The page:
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Picturing Imperial Power:
Colonial Subjects in Eighteenth-Century British Painting
Picturing Imperial Power: Colonial Subjects in Eighteenth-Century British Painting. By BETH FOWLES TOBIN. Durham and London: Duke University Press, 1999 . Pp. 320 . $54 .95 (cloth); $18 .95 (paper).
Beth Tobin links colonialism, the semiotics of visual culture, post-colonial theory, cultural anthropology, and recent theories from cultural studies in an attempt to uncover the relations of power that structure what she calls "bad art"--conversation pieces, ethnographic art, and commissioned portraits of individuals and families in colonial locations that are rarely displayed and mostly lie crated in archival storerooms, company offices, or rural mansions. She begins these excavations in the art, politics, social conventions, and racial history of three eighteenth-century British colonies by succinctly surveying a number of theoretical positions and relating them to the British colonial experience of 1770 -95 in North America, India, the Pacific, and Caribbean.
Her title and opening chapter promise an engagement with several key themes in world history--appropriation, domination, resistance, agency, and the exercise of state control of subject peoples. These promises are only partially fulfilled. The introductory chapter hardly mentions painting or art and is annoyingly derivative, citing, for example, a relationship with the recent work of thirty scholars in just three pages.
The post-structural analysis of and linking of multiple histories is [End Page 223] an approach to colonial experience well traversed by the scholars identified in the opening chapter. Tobin succeeds in teasing out a number of intriguing questions for which resolution is promised through an analysis of race, miscegenation, cross-dressing, mimicry, dress fashions, botanical drawings, and portraiture. The following case studies bring into play a useful familiarity with the history of three distinct colonial regimes and suggest that Tobin has read prolifically through several libraries of eighteenth-century history and literature. Indeed this is less a book about painting and art and more a conventional history using art as a vehicle. The book's first five case studies focus as much on slavery, the North American frontier wars, plantation economy in the Caribbean, and company rule in India as they do on the subject matter, style of painting, or artistic conventions which evolved and shaped portraiture in these periods. The sixth case, a diversion into botanical drawings from Cook's voyages in the Pacific and commissioned natural history drawings by South Asian artists could well have been omitted. At times, after a series of tightly crafted analyses, Tobin lapses into the art critic mode, and suggests, for example, that South Asian artists were eager to have their plant drawings "wandering beyond the page's boundaries" or "dancing together with harmony and grace." Really!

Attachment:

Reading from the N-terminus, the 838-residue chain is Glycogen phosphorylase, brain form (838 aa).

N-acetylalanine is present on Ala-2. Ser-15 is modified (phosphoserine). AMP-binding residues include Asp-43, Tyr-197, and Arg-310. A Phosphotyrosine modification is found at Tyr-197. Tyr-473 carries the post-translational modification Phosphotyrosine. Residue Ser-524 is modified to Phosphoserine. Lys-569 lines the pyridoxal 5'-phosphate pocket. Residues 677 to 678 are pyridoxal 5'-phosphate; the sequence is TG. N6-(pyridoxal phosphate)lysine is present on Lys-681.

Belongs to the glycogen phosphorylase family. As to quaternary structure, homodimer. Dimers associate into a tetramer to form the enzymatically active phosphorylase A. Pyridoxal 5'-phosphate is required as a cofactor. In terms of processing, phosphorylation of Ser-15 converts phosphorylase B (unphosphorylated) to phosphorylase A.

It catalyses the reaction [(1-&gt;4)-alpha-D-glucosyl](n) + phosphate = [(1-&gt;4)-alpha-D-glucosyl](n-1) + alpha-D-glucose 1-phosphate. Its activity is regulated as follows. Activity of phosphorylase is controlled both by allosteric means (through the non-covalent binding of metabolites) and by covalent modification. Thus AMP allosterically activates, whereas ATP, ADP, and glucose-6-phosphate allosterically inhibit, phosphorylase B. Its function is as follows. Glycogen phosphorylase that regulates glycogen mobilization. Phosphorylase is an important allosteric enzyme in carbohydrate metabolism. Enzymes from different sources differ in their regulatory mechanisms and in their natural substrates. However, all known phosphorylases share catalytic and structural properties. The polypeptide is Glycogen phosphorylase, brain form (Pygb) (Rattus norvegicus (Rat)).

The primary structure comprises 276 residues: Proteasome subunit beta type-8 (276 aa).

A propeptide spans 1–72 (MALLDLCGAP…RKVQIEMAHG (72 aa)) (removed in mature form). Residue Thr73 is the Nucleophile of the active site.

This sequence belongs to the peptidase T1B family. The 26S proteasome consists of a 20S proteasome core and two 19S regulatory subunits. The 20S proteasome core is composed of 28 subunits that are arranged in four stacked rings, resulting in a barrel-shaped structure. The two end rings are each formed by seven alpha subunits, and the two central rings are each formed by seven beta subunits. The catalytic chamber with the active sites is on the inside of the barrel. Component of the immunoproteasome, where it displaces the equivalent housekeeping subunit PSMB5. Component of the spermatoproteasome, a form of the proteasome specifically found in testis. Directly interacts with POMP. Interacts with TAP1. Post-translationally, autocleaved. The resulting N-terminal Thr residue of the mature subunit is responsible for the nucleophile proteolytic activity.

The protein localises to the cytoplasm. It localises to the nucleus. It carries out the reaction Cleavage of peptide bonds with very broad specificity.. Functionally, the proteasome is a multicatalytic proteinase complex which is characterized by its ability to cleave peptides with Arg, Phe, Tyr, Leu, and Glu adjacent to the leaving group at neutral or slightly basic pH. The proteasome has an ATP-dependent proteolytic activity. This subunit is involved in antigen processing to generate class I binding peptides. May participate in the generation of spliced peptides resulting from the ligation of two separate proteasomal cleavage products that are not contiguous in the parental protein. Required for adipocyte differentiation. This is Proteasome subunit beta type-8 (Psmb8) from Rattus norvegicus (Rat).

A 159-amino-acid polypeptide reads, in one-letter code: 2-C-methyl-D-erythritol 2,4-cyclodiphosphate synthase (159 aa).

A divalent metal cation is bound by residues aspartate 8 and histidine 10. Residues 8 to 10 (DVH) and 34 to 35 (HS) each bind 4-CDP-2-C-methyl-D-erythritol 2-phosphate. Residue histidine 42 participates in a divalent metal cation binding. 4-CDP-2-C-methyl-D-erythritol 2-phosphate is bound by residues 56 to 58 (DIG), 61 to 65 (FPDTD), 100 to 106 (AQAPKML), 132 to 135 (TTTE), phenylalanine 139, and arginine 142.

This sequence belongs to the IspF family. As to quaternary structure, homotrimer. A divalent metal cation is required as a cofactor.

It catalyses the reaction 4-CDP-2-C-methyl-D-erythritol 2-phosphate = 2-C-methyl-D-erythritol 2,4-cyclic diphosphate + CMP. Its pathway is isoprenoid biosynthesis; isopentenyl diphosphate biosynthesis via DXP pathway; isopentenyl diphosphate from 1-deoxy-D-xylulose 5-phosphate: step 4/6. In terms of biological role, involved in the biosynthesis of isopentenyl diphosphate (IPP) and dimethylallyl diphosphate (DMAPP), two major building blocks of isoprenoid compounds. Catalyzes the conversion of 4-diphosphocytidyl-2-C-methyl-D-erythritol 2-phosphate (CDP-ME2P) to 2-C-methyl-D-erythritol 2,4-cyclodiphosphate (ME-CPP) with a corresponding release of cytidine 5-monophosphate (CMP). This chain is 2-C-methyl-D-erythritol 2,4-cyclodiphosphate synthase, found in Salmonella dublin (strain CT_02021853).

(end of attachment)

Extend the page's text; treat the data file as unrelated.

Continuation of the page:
The final chapter attempts unsuccessfully to draw together the case studies by exposing the conflict between universal, core ideologies and peripheral, localized motivations and challenges the concept of a monolithic colonialism. Tobin concludes that ordinary (bad) art can be used effectively to disentangle the cultural encounters of specific periods in the longer colonial project but, overall, doubts about Picturing Imperial Power arise because Tobin tries too hard to demonstrate that the theory behind her investigative approach reveals nuances, gaps, and insights overlooked due to the ordinariness of the portraiture. Is it possible that Mohawk weapons and apparel were used in portraits as convenient background curiosities to add local color, and not consciously as signifiers of control, appropriation, and racial superiority? Were native servants painted in for the same oppressive colonial and political motivations, or merely because they were personal and intimate friends of the family? Might it be that some portraits were deliberately and unconsciously ordinary and merely private ahistorical expressions?
The resulting book has several unequal parts. The ability to draw together contesting approaches and an array of recent histories--for example, a 1967 work on slavery, a 1979 work on clothing, and a 1990 work on gender, and relate all to depictions of the dress habits of eighteenth-century plantation slaves--makes Picturing Imperial Power a...